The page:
He fell asleep in the soothing calm of a snow cave but awoke in the suffocating silence of a tomb. Outside Roald Amundsen’s improvised shelter lay Norway’s Hardangervidda Plateau, a desolate, wind-blasted piece of tundra so vast and inhospitable it had not yet been traversed in winter.
Roald and his brother Leon were attempting to be the first to do so, in 1896. Bad luck and worse weather had already forced them to turn back, their only map destroyed and the last of their food bags lost in a whiteout. Amundsen slept beneath a snowy blanket that night as the temperature dropped ever lower, sealing him in a sarcophagus of ice. He might have gasped his last breaths from within the icy crypt if it weren’t for a few telltale hairs from his reindeer-fur sleeping bag that showed his brother where to dig him out. “The training proved severer than the experience for which it was a preparation,” Amundsen later observed dryly, “and it well-nigh ended the career before it began.”
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Amundsen’s bane is now my fascination. What kind of place could defeat a man who was later able to cross-country ski nearly 2,000 miles round-trip across uncharted Antarctica to be the first to the South Pole? Trying our skills on a long-distance ski trip, my husband, Rick Strimbeck, and I, and our two daughters, Molly, 17, and Zoe, 13, have come to Hardangervidda in late winter to find out. Along the way we hope to realize another, possibly more elusive ambition: to catch a glimpse of the park’s shyest inhabitants, western Europe’s largest herd of wild reindeer. But instead of Amundsen’s sleeping bags and snow caves, we’ll have the benefit of the cozy mountain cabins, or huts, that dot the region, now protected as Norway’s largest national park.
A dead ringer for the Arctic, Hardangervidda (pronounced Har-DUNG-ah-vidah) offers visitors a stark beauty and magnificent emptiness rumpled into low hills interrupted by the larger crease of an occasional peak. Twenty-eight-square-mile Hardangerjokulen, Norway’s sixth-largest glacier, frosts the area’s northern edge, topping 6,000 feet at its highest point. Just 180 miles north of Oslo, the region juts out above the surrounding wooded valleys and emerald fjords so that it is pummeled by every bit of wind and weather that blasts off the North Atlantic. Due west of Hardangervidda, the jet-engine energy generated by the meeting of the Gulf Stream and the chilly North Atlantic current fuels powerful storms that cover the region in snows that can exceed 10 feet a year.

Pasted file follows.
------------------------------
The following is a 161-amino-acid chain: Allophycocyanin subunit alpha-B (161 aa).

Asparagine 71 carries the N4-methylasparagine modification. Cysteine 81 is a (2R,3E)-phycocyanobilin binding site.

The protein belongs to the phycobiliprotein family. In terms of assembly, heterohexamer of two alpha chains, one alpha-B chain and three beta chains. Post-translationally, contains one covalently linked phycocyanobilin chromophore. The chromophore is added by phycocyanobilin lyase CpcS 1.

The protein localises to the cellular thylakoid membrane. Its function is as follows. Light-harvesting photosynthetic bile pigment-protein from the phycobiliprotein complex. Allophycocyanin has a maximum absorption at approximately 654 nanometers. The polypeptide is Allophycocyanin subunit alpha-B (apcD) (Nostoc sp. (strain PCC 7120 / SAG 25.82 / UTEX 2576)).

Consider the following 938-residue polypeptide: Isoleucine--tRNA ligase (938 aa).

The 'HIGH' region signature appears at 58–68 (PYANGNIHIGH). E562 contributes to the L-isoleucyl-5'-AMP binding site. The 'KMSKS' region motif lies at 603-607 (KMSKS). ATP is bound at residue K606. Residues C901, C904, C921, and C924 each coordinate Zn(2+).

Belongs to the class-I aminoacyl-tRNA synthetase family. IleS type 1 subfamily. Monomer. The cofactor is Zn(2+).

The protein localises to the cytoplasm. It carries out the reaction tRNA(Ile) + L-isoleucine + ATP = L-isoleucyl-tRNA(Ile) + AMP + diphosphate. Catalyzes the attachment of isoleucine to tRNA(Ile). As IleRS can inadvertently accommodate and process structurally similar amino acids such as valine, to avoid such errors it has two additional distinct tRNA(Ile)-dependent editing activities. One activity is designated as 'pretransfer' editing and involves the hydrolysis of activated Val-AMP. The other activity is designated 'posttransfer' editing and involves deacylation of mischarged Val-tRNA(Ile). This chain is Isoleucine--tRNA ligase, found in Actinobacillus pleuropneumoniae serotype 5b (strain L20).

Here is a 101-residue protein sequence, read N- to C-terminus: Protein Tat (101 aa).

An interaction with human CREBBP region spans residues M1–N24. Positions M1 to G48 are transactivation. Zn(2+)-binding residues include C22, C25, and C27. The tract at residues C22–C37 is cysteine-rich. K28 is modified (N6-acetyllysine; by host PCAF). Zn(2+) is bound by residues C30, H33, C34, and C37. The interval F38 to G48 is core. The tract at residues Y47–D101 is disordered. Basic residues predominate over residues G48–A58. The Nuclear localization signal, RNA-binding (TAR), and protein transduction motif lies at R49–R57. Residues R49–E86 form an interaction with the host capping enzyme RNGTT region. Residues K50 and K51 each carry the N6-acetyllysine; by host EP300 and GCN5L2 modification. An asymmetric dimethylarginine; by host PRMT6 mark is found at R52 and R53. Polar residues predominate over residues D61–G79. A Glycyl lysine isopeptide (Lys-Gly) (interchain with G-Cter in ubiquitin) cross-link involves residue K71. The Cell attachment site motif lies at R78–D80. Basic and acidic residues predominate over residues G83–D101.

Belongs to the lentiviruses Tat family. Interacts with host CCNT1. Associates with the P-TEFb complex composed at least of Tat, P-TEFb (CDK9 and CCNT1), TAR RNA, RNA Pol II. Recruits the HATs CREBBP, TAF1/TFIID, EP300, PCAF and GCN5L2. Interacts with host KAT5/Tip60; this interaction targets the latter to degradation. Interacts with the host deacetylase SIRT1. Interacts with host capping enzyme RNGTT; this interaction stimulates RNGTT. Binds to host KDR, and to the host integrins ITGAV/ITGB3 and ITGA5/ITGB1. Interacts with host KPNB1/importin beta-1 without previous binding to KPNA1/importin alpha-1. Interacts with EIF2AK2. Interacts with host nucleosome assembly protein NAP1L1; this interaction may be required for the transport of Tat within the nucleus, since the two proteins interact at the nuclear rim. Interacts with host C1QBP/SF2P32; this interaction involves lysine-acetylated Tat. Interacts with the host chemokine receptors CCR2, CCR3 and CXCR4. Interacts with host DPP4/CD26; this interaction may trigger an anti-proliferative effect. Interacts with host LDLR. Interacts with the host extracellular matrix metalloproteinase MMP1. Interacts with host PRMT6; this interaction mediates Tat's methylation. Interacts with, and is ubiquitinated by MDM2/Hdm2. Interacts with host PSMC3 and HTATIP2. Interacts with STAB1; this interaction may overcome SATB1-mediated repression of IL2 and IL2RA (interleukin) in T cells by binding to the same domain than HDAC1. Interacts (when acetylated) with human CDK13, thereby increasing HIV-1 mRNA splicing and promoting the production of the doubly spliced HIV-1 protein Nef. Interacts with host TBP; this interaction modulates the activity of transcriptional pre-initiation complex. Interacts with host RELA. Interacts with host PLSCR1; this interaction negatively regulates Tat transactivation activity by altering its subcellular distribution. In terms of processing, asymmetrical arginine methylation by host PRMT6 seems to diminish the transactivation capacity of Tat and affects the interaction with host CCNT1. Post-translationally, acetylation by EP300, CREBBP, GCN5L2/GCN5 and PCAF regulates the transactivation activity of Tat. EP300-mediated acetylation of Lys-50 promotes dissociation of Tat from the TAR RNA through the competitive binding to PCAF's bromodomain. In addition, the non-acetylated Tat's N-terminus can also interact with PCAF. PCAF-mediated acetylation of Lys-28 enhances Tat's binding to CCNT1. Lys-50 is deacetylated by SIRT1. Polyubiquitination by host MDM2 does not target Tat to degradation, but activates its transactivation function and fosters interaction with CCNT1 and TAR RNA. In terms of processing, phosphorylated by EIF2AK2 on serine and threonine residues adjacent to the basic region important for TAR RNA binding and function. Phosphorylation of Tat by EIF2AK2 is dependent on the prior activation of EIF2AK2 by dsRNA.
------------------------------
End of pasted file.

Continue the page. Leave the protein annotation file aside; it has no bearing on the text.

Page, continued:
Hidden under this winter blanket lie Lilliputian trees and miniature Arctic flowers. Whole lichen colonies, winter fodder for reindeer, smother exposed ridges. Snowy owls, they of Harry Potter fame, have their southernmost nesting grounds here, where they feast on lemmings, mouse-sized animals whose population, combined with that of the area’s other rodents, can top 180 million animals—or 20 times the total biomass of the 7,000 resident reindeer.
Photographers Per Breiehagen and Doug Haynes have joined us on our journey, an 80-mile traverse along the park’s eastern side, from Rjukan in the south to Finse in the north. At about 12 miles a day, we’ll need just seven days to reach Finse, though we’ve allowed extra time in case bad weather pins us down. The route should maximize our chances of encountering reindeer, because the herd winters in the east. And while we’re all experienced cross-country skiers—both girls started skiing as toddlers—we’ve brought Sebastian, our four-year-old German shepherd/border collie mix, to beef up the odds of completing our trek. He’s equipped with a sled-dog harness, and will willingly tow a tired teenager (or worn-out mom) for miles if need be.
The huts we’ll use along the way are part of a network of roughly 400 scattered throughout the country’s 29 national parks and other recreational areas and operated under the umbrella of the Norwegian Trekking Association, an outdoors group. More than 20,000 skiers come to the association’s huts within the 1,321-square-mile park during the popular spring ski season, which typically starts several weeks before Easter and lasts for about a month.
The huts range from a staffed, 150-bed lodge with hot meals, showers, and draft beer at Finse, our end point, to tiny cabins where you cook your own food, like those at Helberghytta, our first night’s destination. Starting in mid-March, when the days have lengthened and the snowpack has stabilized, the trekking association marks 4,000 miles of routes across the country between selected huts with birch or bamboo branches so that skiers can travel safely even if visibility is poor.